February is African American History Month here in the United States. In 2013, when this series began, it was also Women in Horror Month (WiHM) which is now celebrated by many in March during Women’s History Month. In 2013, as an Ambassador for Women in Horror Month, Sumiko Saulson put together the original book 60 Black Women in Horror at the the intersection of the two. Over the next five years, the world of women writing horror from the African Diaspora nearly doubled. and 100+ Black Women in Horror, a 2018 update, containing 109 biographies, was born. Now, in 2023, five years after 100+ Black Women in Horror, with the assistance of Kenya Moss-Dyme the list is once again being updated, to include over 40 new names compiled in a new book, 150 Black Women in Horror.
Here is the combined list of 150, listed alphabetically, in batches of 10. Here are the first 10 of them.
Erin E. Adams
Erin E. Adams, author of Edgar and Lefty award-nominated Jackal, is a first-generation Haitian American writer and theatre artist. A 2022 Kimbilio Fellow, she received her B.A. with honors in Literary Arts from Brown University her M.F.A. in Acting from The Old Globe and University of San Diego Shiley Graduate Theatre Program and her M.F.A. in Dramatic Writing from NYU Tisch School of the Arts. An award-winning playwright and actor, Adams has called New York City home for the last decade. Jackal is her first novel. Twitter/Instagram and/Facebook: @iameeadams www.erineadams.com
Linda D. Addison
The first African American to win the Bram Stoker Award in 2001 for Consumed, Reduced to Beautiful Grey Ashes – the book’s first signing was at Barnes & Noble at Rockefeller Center on 9/11/2001. Its themes connected with readers and critics in the wake of the national tragedy. She won the Bram Stoker Award three times. (Photo by Brandan Lee)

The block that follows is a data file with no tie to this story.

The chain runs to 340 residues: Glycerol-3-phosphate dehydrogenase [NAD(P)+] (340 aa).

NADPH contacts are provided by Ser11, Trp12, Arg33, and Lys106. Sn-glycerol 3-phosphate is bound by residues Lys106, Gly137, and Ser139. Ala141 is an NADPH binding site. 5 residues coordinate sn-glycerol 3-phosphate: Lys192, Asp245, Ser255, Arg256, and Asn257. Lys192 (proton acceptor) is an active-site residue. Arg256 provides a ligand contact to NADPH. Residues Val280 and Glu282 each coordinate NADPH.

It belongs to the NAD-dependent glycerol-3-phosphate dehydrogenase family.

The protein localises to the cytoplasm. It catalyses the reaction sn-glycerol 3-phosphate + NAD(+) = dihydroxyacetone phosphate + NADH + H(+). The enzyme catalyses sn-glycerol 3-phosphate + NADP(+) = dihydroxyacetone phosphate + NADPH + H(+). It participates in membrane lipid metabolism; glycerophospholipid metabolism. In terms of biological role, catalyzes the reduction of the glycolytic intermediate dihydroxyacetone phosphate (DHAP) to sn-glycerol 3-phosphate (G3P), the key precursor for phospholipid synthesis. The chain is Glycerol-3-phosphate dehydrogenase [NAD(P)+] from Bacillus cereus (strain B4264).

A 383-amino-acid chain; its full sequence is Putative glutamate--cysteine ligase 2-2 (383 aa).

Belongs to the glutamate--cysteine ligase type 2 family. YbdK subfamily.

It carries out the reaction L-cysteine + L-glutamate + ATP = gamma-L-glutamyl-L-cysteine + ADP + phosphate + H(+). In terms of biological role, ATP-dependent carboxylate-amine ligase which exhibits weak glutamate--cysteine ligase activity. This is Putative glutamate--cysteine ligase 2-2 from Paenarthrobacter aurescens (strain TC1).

The author of Str8 Laced and Lot 9, Ms. Alexander boldly occupies a niche within the horror genre that is traditionally both extremely male dominated and written for male audiences, that gory sub-genre filled with brutal dismemberments, slashers and serial killers known as “extreme horror.” Her theatrical internet presence reflects her image. (Photo by Pheare Alexander)
Angela C. Allen
The Dark Thirst anthology includes short vampire stories by five different African American authors, three of whom are women. In Ms. Allen’s short “Vamp Noir,” a charming young vampire is exiled from her clan and decides to start a new life in New York – as a mafia enforcer.
Miracle Austin is a Texan gal who works in the medical social work arena by day and in the writer’s world at night, including weekends, as a YA/NA author. Doll is her debut YA supernatural, coming-of-age novel with diverse themes intertwined; it won second place in the Young Adult category in the 2016 Purple Dragonfly Awards. She loves horror, collecting T-shirts, Stranger Things, Wednesday, Marvel & DC, sparkles, unicorns, 80s music, and daydreaming up stories. Miracle lives in Texas with her family, and she looks forward to hearing from her awesome readers, who already know her, and new ones, too. You can find her on Instagram & Twitter at @MiracleAustin7, Facebook as Miracle Austin Author, or at www.miracleaustin.com.